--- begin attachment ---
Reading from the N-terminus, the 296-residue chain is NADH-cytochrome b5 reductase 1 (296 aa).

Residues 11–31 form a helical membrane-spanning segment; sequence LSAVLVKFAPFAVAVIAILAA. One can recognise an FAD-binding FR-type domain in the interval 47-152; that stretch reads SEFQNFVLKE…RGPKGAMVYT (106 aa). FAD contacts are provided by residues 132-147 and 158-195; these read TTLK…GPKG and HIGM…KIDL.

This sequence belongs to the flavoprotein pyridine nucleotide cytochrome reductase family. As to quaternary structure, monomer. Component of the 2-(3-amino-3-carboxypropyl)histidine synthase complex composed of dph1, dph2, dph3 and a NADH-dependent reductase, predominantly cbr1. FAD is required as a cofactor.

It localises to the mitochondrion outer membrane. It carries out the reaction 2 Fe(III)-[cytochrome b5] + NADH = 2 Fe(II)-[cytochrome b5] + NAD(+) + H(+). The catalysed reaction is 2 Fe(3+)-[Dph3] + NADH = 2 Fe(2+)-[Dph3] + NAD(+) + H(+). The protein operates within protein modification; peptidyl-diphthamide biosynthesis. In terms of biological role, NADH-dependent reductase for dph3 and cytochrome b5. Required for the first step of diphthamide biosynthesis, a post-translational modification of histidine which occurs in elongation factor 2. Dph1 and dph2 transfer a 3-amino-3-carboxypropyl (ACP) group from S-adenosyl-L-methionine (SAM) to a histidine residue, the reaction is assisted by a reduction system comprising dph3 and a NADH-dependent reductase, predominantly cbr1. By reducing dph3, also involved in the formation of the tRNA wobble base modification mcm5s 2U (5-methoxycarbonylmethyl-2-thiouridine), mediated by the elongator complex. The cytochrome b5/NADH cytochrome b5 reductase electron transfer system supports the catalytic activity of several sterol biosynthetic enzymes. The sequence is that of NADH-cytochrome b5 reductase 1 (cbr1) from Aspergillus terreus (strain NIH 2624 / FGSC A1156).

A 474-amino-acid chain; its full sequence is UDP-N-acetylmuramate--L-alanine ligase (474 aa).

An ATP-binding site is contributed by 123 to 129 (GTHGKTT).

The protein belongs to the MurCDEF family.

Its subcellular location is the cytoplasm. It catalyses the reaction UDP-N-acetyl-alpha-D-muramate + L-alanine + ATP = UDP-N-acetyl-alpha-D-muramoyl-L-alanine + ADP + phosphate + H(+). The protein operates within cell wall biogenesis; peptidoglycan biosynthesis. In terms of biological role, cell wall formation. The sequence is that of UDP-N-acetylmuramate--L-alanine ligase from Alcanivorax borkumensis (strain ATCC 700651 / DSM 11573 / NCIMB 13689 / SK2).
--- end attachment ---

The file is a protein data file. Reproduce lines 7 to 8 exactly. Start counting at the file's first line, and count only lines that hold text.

The protein belongs to the MurCDEF family.

Its subcellular location is the cytoplasm. It catalyses the reaction UDP-N-acetyl-alpha-D-muramate + L-alanine + ATP = UDP-N-acetyl-alpha-D-muramoyl-L-alanine + ADP + phosphate + H(+). The protein operates within cell wall biogenesis; peptidoglycan biosynthesis. In terms of biological role, cell wall formation. The sequence is that of UDP-N-acetylmuramate--L-alanine ligase from Alcanivorax borkumensis (strain ATCC 700651 / DSM 11573 / NCIMB 13689 / SK2).